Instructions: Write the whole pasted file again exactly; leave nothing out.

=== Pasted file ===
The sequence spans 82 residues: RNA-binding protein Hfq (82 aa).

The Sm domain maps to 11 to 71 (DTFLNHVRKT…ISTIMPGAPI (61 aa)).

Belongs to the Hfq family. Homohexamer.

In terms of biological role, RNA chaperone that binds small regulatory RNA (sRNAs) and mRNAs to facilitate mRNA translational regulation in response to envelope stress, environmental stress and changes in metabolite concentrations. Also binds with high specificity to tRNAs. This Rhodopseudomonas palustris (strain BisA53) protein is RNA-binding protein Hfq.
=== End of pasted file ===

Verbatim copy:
The sequence spans 82 residues: RNA-binding protein Hfq (82 aa).

The Sm domain maps to 11 to 71 (DTFLNHVRKT…ISTIMPGAPI (61 aa)).

Belongs to the Hfq family. Homohexamer.

In terms of biological role, RNA chaperone that binds small regulatory RNA (sRNAs) and mRNAs to facilitate mRNA translational regulation in response to envelope stress, environmental stress and changes in metabolite concentrations. Also binds with high specificity to tRNAs. This Rhodopseudomonas palustris (strain BisA53) protein is RNA-binding protein Hfq.